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John's Brown Raid

John Brown Raid
by

JiaMin Huang

on 10 June 2010

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Transcript of John's Brown Raid

John Brown's Raid Born into a deeply religious family in Torrington. 1800 Moved to a district that would become known for its antislavery views. John Brown's raid or better known as the raid on Harpers Ferry was an attempt to start an armed slave revolt by seizing a United States Arsenal at Harpers Ferry in Virginia in 1859. was defeated by a detachment of U.S. Marines led by Colonel Robert Edward Lee. Born: may 9, 1800
died: Dec 2, 1859 (age 59) Executed by hanging and six other men were involved in the raid.
John Brown's attempt in 1859 to start a liberation movement among enslaved African Americans in Harpers Ferry, Virginia electrified the nation
He was tried for treason against the state of Virginia. Historians agreed that John Brown played a major role in starting the Civil War. His role and actions prior to the Civil War as an abolitionist, and the tactics he chose, still make him a controversial figure today.
When Brown was hanged after his attempt to start a slave rebellion in 1859, church bells rang, minute guns were fired, large memorial meetings took place throughout the North, and famous writers such as Emerson and Thoreau joined many Northerners in praising Brown.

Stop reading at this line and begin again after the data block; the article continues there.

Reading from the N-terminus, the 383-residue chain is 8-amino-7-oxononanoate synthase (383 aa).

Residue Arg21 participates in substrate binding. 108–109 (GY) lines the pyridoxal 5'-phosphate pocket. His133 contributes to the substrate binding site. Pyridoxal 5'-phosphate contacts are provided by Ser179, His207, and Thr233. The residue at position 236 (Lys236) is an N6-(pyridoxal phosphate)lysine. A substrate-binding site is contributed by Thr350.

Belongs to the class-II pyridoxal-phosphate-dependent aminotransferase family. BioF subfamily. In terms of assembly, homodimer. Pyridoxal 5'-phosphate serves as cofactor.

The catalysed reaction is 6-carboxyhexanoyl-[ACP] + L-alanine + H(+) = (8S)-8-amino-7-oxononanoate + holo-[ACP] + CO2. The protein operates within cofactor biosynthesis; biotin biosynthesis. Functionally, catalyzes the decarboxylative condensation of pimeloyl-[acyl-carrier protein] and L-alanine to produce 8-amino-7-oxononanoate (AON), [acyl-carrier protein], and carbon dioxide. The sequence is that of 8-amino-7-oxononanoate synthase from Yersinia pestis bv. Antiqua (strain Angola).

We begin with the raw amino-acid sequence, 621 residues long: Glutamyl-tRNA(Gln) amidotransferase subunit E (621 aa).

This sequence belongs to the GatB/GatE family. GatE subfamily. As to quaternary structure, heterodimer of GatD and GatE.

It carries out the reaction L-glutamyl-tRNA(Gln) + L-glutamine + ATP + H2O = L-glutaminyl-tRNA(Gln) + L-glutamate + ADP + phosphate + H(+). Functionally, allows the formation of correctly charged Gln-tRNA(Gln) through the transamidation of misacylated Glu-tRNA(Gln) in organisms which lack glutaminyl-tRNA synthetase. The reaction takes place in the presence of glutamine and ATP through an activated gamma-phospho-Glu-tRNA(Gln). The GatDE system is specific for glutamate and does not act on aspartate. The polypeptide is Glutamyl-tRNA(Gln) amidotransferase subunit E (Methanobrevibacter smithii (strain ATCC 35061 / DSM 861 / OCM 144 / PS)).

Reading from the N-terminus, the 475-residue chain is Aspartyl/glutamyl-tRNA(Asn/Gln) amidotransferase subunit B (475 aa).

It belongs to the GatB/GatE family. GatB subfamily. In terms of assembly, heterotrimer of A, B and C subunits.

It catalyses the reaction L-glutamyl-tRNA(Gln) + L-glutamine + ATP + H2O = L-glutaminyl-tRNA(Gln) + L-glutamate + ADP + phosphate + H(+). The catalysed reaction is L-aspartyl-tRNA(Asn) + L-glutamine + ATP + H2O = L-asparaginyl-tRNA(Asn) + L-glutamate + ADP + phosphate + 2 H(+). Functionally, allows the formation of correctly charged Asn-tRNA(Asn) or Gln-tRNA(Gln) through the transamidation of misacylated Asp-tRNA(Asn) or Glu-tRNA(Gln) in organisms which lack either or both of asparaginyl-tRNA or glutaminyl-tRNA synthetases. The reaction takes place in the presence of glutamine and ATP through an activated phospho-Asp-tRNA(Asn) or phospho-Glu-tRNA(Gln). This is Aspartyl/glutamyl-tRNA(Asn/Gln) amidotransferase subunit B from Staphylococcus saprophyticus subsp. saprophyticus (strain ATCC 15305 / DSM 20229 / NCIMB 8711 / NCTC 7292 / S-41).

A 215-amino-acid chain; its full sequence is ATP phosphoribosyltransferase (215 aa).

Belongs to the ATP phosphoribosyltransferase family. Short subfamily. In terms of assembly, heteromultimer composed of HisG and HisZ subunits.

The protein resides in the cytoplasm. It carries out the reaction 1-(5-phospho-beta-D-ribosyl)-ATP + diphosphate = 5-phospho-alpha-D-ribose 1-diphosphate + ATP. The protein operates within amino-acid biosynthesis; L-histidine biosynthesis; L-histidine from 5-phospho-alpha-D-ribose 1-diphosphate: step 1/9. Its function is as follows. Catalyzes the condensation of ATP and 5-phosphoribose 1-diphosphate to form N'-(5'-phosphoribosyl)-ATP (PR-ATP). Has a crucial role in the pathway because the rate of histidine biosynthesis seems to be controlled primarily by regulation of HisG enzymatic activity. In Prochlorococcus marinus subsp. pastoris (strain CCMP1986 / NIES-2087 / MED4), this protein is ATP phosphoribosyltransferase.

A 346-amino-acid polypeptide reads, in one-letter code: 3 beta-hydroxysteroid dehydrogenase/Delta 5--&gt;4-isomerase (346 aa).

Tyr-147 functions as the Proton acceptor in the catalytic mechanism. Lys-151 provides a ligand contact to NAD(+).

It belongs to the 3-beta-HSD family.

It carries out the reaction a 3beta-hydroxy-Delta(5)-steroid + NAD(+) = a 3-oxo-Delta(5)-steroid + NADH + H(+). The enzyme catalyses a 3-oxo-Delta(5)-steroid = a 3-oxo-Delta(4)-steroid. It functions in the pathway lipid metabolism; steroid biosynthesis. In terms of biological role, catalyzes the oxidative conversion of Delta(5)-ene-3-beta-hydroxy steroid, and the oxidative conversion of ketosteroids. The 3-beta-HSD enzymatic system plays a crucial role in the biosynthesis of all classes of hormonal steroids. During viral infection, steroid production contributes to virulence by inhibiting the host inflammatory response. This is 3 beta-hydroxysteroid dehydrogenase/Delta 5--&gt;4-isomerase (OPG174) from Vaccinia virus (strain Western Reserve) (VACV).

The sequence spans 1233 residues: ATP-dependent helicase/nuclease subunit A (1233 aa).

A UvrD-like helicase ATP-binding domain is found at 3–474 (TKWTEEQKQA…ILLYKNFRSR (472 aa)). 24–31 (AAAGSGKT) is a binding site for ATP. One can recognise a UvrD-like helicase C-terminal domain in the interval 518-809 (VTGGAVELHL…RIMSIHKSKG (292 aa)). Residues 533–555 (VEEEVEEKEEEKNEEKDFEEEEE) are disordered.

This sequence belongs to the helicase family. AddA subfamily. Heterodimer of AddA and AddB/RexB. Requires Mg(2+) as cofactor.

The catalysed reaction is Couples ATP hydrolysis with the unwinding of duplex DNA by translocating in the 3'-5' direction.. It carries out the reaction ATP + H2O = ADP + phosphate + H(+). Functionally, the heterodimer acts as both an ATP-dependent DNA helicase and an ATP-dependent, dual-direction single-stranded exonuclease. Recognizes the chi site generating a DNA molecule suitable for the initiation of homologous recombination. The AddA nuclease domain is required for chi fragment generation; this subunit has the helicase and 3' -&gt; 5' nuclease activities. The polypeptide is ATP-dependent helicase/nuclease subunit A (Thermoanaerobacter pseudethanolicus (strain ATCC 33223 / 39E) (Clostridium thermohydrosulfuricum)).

Brown has nicknames like Osawatomie Brown, Old Man Brown, Captain Brown Old Brown of Kansas. Aliases were Nelson Hawkins, Shubel Morgan, and Isaac Smith. Southerners alleged that his rebellion was the tip of the abolitionist iceberg and represented the wishes of the Republican Party. Historians agree that the Harpers Ferry raid in 1859 escalated tensions a year later, led to secession and the American Civil War. On Sunday October 16, 1859 he led a party of 21 men (16 whites & 5 blacks) across the Potomac River from maryland Virginia, in a successful attack on the federal armory at Harper's Ferry. Later the song "John Brown's Body", became a Union marching song during the Civil War that commemorated the Harper's Ferry raid. was an American abolitionist, who advocated and practiced armed insurrection as a means to end all slavery Brown's ultimate goal was to destroy the slave system of the South attack slaveholders and draw liberated slaves into their ranks.
when he was hung on December 2, 1859, Brown uttered a prophetic forewarning of the coming Civil War: "I, John Brown, am now quite certain that the crimes of this guilty land will never be purged away but with blood."
The U.S Marines 1 killed
1wounded Abolitionists Insurgents 10 killed
7 captured
4 escaped
References:
Robert E. Lee's account appears in: Hart, Albert B., American History Told by Contemporaries vol.4 (1928); Furnas, J.C. The Road to Harper's Ferry (1961); Nelson, Truman John, The Old Man: John Brown at Harper's Ferry (1973). Brown's raid attained initial success E.Q. What events created apolitical atmosphere
of tension leading to civil war? John Brown's raid at Harpers Ferry was one of a myriad of events that sparked the Civil War. After his execution, John Brown became the country's most polarizing symbol and greatly increased the animosity between the supporters of slavery and the abolitionists. After John Brown, the South became even more fanatical in the defense of slavery. To his supporters, John Brown was a saint who died in the noble cause of ending slavery; to his opponents, he was an insane murderer http://www.wvculture.orh/history/jnobrown.html

http://eyewitnesstohistory.com/johnbrown.html

http://en.wikipedia.org/wiki/john_brown_abolitionist
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